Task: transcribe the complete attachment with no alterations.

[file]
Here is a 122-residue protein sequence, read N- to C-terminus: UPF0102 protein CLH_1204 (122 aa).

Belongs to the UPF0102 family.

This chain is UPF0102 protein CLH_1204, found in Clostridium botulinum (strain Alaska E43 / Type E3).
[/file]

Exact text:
Here is a 122-residue protein sequence, read N- to C-terminus: UPF0102 protein CLH_1204 (122 aa).

Belongs to the UPF0102 family.

This chain is UPF0102 protein CLH_1204, found in Clostridium botulinum (strain Alaska E43 / Type E3).